The History of View-Master Viewers
Remembered by many as a cherished childhood toy, the View-Master has a long and fascinating history. The View-Master viewer and View-Master slides were actually based on the earlier stereoscopic viewer, which dates all the way back to the 1800s.
Created by Sir Charles Wheatstone in 1838, even before the advent of practical photography, the early stereoscopic viewer used mirrors and drawings to create a perception of depth when looking at images through it. From there, the less cumbersome hand-held Brewster stereoscope was created and introduced at the Great Exhibition of 1851 in London. These old-fashioned stereoscopes consisted of two lenses, one for each eye, through which two side-by-side photos or images mounted on cardstock would be viewed.
Stereoscopic viewers have come a long way since those days. Although they are still evolving today, the basic technique behind viewers remains essentially the same. By presenting two images to be viewed simultaneously but separately by the right and left eyes, they create an illusion of depth as the images are combined by the brain.
The original View-Master viewer came about through the partnership of two men, William Gruber, an inventor, and Harold Graves, the president of Sawyer's postcard company. Gruber built a 3D camera setup which used two cameras simultaneously representing each eye. The cardstock photos of the old stereoscopic viewers were replaced with View-Master slides, which consisted of rotating paper disks containing seven image pairs. The 3D View-Master premiered at the World's Fair in New York City in 1939.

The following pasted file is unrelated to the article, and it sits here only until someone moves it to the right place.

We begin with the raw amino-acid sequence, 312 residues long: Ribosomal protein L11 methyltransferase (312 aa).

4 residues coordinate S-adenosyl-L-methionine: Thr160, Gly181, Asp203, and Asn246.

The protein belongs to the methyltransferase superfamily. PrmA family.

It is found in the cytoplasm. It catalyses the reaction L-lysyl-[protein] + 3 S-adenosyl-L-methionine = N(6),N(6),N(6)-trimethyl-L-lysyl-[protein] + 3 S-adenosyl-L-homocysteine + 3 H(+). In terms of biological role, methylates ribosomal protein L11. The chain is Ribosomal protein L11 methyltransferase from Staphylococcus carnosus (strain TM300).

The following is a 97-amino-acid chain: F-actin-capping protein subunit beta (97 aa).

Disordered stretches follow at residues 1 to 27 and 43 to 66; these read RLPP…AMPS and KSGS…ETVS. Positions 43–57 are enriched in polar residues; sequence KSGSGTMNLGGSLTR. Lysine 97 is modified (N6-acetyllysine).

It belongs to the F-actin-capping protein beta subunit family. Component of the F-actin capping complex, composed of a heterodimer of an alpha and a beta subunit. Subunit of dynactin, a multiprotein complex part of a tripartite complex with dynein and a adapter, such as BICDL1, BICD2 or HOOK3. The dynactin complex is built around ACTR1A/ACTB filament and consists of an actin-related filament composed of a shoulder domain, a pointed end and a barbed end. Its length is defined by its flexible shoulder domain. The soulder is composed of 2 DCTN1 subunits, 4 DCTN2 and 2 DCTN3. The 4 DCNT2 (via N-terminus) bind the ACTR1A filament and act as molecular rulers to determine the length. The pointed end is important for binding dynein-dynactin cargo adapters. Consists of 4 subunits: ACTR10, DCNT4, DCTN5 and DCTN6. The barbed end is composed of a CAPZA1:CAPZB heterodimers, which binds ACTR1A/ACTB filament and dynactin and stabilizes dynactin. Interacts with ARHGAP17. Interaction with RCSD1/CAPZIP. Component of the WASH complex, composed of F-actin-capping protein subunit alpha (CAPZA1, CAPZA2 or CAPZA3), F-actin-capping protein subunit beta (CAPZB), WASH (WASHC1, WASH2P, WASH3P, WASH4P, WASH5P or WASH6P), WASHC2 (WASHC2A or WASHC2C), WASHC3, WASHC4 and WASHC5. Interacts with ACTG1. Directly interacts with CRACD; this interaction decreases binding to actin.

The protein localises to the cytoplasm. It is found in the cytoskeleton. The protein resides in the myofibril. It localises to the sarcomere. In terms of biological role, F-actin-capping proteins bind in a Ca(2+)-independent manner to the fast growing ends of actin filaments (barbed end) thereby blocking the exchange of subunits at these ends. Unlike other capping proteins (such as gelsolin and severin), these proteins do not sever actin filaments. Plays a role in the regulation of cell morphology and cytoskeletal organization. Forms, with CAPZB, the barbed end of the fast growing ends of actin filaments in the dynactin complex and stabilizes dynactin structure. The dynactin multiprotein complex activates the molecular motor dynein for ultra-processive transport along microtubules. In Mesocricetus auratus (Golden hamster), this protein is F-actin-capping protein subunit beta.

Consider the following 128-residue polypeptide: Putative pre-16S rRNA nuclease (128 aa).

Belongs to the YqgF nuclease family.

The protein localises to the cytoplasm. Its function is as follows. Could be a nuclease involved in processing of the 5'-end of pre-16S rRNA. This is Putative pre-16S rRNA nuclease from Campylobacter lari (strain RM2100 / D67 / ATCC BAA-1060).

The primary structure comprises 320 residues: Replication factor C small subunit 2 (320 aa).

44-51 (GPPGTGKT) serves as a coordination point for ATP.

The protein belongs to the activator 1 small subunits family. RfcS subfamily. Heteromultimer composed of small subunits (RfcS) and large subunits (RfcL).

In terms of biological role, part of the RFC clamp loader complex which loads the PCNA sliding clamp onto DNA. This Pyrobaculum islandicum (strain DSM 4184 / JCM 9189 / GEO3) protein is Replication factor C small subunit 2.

It began as an educational tool for adults and was even used as a training tool by the U.S. Military during World War II. Early reels depicted tourist attractions such as the Grand Canyon. David Bassett, an anatomy professor, worked with Gruber for seventeen years to create the 25-volume "Stereoscopic Atlas of Human Anatomy" (1962).
Eventually, though, the 3D View-Master became best known as a highly sought-after children's toy. Acquiring the rights to Disney in the 1950s allowed the company to portray Disney characters and to create reels of the newly opened Disneyland in 1955. In the sixties, television shows and movies became popular subjects for reels.
Over the years, viewers have gone through many models, some incorporating new features such as sound, light projection, and even virtual reality. The View-Master has become a cultural icon in its own right and was inducted into the National Toy Hall of Fame in 1999.
Rich Dubnow, one of the lead photographers at View-Master from 1978 to 1997, traveled the world and photographed diverse subjects ranging from Pope John Paul II to the Muppets during his tenure.
When Dubnow left View-Master in 1997, he founded a new company, Image3D, to create personalized 3D viewers and reels for businesses. Image3D expanded into the general consumer market in 2012 and has launched a website where customers create their own personalized reels, a program now known as RetroViewer.
By incorporating digital photography, Dubnow has completely revolutionized the stereoscopic reel, bringing it into the twenty-first century. He has transformed the View-Master slides into a reel made out of one solid piece of film. Most importantly he has brought back childhood memories and is bringing smiles to a new generation. In Dubnow's words, "you can't pick up a viewer without having a great smile."
For more information about RetroViewer and all that it offers, check out our RetroViewer products, where you can learn how to create custom reels and viewers for special occasions, corporate events, marketing materials and more. The Image3D RetroViewer makes a great gift for weddings, wedding proposal ideas, anniversaries, birthdays, graduations, gender reveal parties, etc. It is a perfect choice for that special person in your life who has everything, and it is guaranteed to bring a smile.
See our recent feature in Oregon Art Beat